Sunday, December 27, 2009

1 Russia = 2 New Years + 2 Christmases

I know that your Santa comes to you on the New Year Eve. Can you explain why?
asked by Frederic, Canada
Russia has been Christian since 980 A.D. (for over 1000 years) and the Russian Orthodox Church still follows the old Julian Calendar. The Julian calendar is currently 13 days behind the Gregorian Calendar which is used by the majority of the countries in the world including the Russian State. According to tradition, all Russian Orthodox believers celebrate their Christmas on January 7th of the following year.

It was not always like this. Until 1917 the Russian State celebrated Christmas as lavishly as the rest of Europe but with an official delay of 13 days. So kids received their Christmas presents on that day. This holiday opened seasonal festivities of Russian Imperial court and nobility, which continued until the Lent before Easter.
When at the end of 1917 the Bolshevik government decided to adopt the Gregorian calendar, the Russian Orthodox church decided not to follow the rules set by the increasingly hostile civil authorities. Part of the reason was to protest against the Bolsheviks and their interference in church affairs. Another reason, probably, was to preserve the older/ Orthodox (read "unchangeable") rules, and ways in which the previous generations of Russian Christians were praying, celebrating, etc.

So the new Soviet State also marked its territory by forbidding all possible reminders of "the Old times". That naturally banned Christmas trees and Christmas day became a working day. But still parents didn't want to deny their kids the pleasure of decorating a Christmas tree on long winter evenings. My grandmother remembers that even though the people were afraid of repressions they covered windows with blankets when they put a small tree in.
It was like this until 1935 when one of the party leaders addressed the Communist Congress with a clever note mentioning that "the most civilized State offering everyone an equal chance can't deprive its happy children of presents and the New Year celebration under the wise control of the Communist Party". That argument was unbeatable and here once more - tradition won. Now New Year became a Soviet version of an old Christmas celebration. Presents, Santa, and trees were adopted by the Soviet Union. Lenin had been dead for a long time, but every school had a right to a nice picture of him visiting children for the New Year.
It was only in 1938 when the Communist Party officially organized a Christmas/New Year tree inside the Kremlin and every small visitor had a right to a small present offered from Grandpa Frost (the Soviet version of Santa Clause).
No one knew those days that in just 3 years, the decorated tree would be almost the only consolation for children in bombed and attacked Russian towns during WWII.

The end of the war brought another calendar change, though. Now, the 1st of January officially became a day off.

People were allowed to have a celebration and all Soviet newspapers showed happy families united for New Year's Eve.

As time went by and the regime softened, Soviet traditions included great festivities for the New Year with an obligatory Grandpa Frost's visit often accompanied by his granddaughter Snegurochka (Snow Maiden).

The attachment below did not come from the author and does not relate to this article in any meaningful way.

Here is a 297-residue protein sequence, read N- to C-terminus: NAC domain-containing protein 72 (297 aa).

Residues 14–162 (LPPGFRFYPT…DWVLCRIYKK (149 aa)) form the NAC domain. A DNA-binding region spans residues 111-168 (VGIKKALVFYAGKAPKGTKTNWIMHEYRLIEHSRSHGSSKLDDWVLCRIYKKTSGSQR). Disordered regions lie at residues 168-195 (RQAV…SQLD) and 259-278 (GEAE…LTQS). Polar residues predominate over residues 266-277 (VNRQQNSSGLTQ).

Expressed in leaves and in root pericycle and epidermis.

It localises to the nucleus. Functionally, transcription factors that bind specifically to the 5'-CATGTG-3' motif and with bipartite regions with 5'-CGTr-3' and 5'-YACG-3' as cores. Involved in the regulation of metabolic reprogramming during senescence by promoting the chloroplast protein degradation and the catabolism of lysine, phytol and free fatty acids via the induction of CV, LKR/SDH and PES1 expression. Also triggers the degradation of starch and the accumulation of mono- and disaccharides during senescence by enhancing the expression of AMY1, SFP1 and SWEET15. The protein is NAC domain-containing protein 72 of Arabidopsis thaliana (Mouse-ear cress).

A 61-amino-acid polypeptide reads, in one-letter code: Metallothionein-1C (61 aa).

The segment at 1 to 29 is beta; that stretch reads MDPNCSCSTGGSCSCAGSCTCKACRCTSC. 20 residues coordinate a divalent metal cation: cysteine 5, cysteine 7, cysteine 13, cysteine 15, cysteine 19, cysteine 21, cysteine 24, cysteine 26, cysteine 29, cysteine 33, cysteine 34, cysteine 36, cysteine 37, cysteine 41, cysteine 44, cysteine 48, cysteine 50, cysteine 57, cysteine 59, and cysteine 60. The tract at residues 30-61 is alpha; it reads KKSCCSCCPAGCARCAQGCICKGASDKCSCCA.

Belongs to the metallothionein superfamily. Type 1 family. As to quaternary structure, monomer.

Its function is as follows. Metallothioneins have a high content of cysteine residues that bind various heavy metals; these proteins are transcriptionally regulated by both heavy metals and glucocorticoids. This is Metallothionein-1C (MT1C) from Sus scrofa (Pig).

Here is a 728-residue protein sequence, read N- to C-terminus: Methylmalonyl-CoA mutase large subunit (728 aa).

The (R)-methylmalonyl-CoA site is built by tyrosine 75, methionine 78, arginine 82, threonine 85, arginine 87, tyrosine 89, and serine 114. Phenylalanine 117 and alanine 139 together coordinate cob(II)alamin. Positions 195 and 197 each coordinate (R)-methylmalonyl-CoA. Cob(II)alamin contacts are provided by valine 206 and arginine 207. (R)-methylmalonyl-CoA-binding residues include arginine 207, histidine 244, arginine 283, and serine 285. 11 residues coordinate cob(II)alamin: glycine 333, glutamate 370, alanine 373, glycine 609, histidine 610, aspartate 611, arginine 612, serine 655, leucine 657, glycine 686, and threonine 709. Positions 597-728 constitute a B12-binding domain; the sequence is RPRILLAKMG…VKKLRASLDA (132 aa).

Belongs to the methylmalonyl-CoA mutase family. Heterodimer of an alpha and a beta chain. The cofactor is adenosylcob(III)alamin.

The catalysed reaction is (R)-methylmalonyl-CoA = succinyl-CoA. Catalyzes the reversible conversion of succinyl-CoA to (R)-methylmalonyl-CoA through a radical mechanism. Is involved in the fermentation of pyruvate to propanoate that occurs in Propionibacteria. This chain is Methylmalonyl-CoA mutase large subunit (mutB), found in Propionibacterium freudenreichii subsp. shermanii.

Like his Western counterpart Santa, Russian DED MOROZ (Grandpa Frost) travels in a sled (albeit with a Troika) and there are no unreachable places for this omnipresent old man. He prefers the daytime for visits, though ))))


For the not-so-religious part of the Russian society, Christmas time is just a long holiday season.
Many people these days start parting with their Western friends on December 25 (together with the Western World),

then continue on the real New Year Eve with festive parties and Grandpa Frost , enjoy New Year's Day with their families, then, celebrate Russian Orthodox Christmas on January 7th together with Russian Orthodox believers, when children get another set of presents, and finally every person from ex-USSR territories celebrates the night of January 13 (known as Old-New Year).

P.S. So don't be surprised if your business partners in Russia wish you Happy New Year or simply are in the festive mood until January 13th. It's complicated, you know....well just like many other things in Russia.
One thing is sure, on the New Year's Eve you will hear these songs:


  1. When you say every person, does that include Jews, Muslims, Buddhists and people of other religions?

    This was one of the successful Soviet PR campaign. The major purpose of shifting by Soviet State the "tree-presents-parties" to the civil New Year was actually desire to detach these attributes from the religious holiday.
    Nowadays, unless the family is strictly practicing the other then Christian Orthodox religion, they will have in the house a decorated "New Year" tree, presets and New Year party with Father Frost for kids.

  2. In Romania all christians(orthodox,catholics,old styles etc) start partying on 6th december when st Nicholas comes to children bringing sweets along, we go on gaving a uge party on the Xmass days and we go on with this on New Years Eve ,until 7th of January when we celebrate St John the Baptist ( huge romanian event since about 30% ofthe men bear his name....). So, in between 6th december and 7th january it is full of Merry Xmass, Merry Winter Celebrations and Happy New Year, eating, drinking, throwing parties and visiting family and friends ... After 7th of january we gradually return to work.....Of course, just to prepare for easter :))